Truls Lie
Editor-in-chief, Modern Times Review. Also head of the Norwegian monthly newspaper NY TID. Based in Oslo/Berlin.

ABOLISHING CASH? Although most of us rarely use cash, there is something suspicious about the fact that banks and politicians want to abolish it.

Trond Bentestuen

There is a deeper, psychological trend in an increasingly technological society. This is more than just a practical way of thinking, as Trond Bentestuen of major Norwegian bank DNB obviously seems to suggest. Bentestuen also knows, although he does not say it, what level of control the bank will then be able to exert over its customers. Prime Minister Erna Solberg’s suggestion would have given the state and banks complete overview and control over the money of the citizens.

This brings us to the very core of the matter. We are talking about a mentality, some kind of bio-politics; a modern desire to control the bodies of the citizens. Historically, the State has been more disciplinary, using methods like pillory and whip. In the modern Norway of today, these means have been replaced by clever devices such as taxes and new technology. This has resulted in ruling powers gaining an advanced apparatus of control of the majority of movements – the so-called surveillance society. I am not only referring to bank accounts, GPS, Facebook, Google and surveillance cameras. Many new control devices are steadily emerging under the guise of «security».

Certain powerful people want to take our independence away – the control we have over our own lives. Being able to keep some physical savings laying around in case the banking system collapses? No. Being able to shop without being tracked by the Government or commercial interests? No. Being able to remain outside of a debt-riddled society, whose bubble will inevitably burst at some point? No.

If someone is tracking your electronic money, they could easily know everything about you. Just like how bio-banks are able to reveal your weak spots and illnesses, monetary banks and payment systems are able to map out your purchasing patterns and who you support financially. Similarly to the way certain mobile apps map you on the road, surveillance teams and the Police Security Service will be able to gather intel on all of your actions.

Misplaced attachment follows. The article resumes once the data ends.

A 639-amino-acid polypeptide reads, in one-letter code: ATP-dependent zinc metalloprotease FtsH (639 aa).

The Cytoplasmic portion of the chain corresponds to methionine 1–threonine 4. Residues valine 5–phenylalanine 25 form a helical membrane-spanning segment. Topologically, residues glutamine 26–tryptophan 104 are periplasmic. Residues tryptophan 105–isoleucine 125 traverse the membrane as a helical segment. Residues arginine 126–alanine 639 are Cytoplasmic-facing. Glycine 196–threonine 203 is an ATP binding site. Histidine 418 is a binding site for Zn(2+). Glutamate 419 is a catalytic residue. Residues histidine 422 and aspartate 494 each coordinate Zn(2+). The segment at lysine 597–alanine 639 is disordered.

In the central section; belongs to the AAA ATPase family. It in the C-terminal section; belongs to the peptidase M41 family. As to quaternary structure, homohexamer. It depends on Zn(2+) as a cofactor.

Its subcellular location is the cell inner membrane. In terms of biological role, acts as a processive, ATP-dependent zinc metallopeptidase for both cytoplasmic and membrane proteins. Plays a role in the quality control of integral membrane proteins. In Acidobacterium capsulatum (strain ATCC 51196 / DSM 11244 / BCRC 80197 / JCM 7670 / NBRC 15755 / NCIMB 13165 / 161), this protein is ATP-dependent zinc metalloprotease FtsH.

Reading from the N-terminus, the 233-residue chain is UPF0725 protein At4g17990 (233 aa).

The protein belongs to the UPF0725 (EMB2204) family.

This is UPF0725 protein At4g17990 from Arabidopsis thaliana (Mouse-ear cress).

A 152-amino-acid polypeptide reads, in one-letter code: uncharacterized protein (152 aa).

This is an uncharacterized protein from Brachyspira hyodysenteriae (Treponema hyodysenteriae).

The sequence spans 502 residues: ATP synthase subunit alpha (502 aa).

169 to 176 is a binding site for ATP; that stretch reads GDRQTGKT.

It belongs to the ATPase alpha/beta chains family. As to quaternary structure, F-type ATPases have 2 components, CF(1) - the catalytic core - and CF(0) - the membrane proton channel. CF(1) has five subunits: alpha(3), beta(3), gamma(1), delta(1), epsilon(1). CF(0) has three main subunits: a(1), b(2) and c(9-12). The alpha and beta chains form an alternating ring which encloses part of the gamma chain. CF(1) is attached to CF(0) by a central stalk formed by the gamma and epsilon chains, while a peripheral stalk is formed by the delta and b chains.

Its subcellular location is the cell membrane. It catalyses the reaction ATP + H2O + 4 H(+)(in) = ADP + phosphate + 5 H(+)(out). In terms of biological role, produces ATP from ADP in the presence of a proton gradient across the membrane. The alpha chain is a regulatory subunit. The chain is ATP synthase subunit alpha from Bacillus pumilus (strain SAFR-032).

Abolishing cash means that some people will inevitably fall outside the system. And, being on the outside, you will be rejected. This will not just be the elderly without Vipps (the Norwegian equivalent of Venmo, a mobile app that allows you to easily transfer money to friends and businesses from your phone), or those who do not own a smart phone. Or beggars without a payment terminal. Or my friend who is always cheering up my local neighbourhood, but who has not had a bank account in the last decade. We are talking about minorities, people who are different, entire communities who do not fit into a totalitarian way of thinking whereby you have to behave average, be like the majority of people.

However, the main idea of a democracy is precisely that: To protect minorities, as well as free spirits who ask to be left alone away by the majority. Protecting both those who cannot be «reckoned with» and those who think and wish to act differently – in other words protecting the living conditions of these very human humans.

Øystein Olsen

Governor of the Bank of Norway, Øystein Olsen was recently quoted as saying in Aftenposten Insight: «It is possible to imagine a system whereby the payment goes straight from payee to recipient, without circumnavigating banks and the Bank of Norway.»

Really? Does he suggest that we, the members of a civil society will handle this, using crypto-currencies or similar? No. He is referring to digital central bank money, which are issued by the Bank of Norway.

I would prefer crypto-currency, bitcoin and other similar payment means to be handled by civic society, using modern network technologies. If this were the case, monetary value could be guaranteed by for instance 40 points in an electronic civic internet via block chain technology. This would enable us to keep a distance and healthy scepticism to the governmentality of bankers and government. Especially as we know that banks only retain five per cent of our real capital deposits, and that the private banking guarantee fund actually does not assure up to two million of our bank accounts because they only possess five per cent of these. So, who can we trust?

By abolishing cash, the Prime Minister argues, we can catch criminals and choke the black economy. Again: Really? When less than 2,5 per cent of all transactions are cash? No, it is about time to trust civic society to retain their own payment systems. Or, to suggest that you keep cash and gold outside of the reach of banks and governments and their eagerness to utilise and govern. Some people stockpile tinned food in case of a crisis. In the same way, regular, discerning citizens should be allowed the same possibilities for the next time the financial system breaks down – before sending the bill to tax payers.

The suggestion of a cash-less society exemplifies the logic among those in power –which is edging ever closer, stopping us from breathing freely, not leaving us in peace. Rather than freedom and solidarity, this is the new bio-politics, the so-called «welfare». Except, it does not resemble being able to fare well.

 


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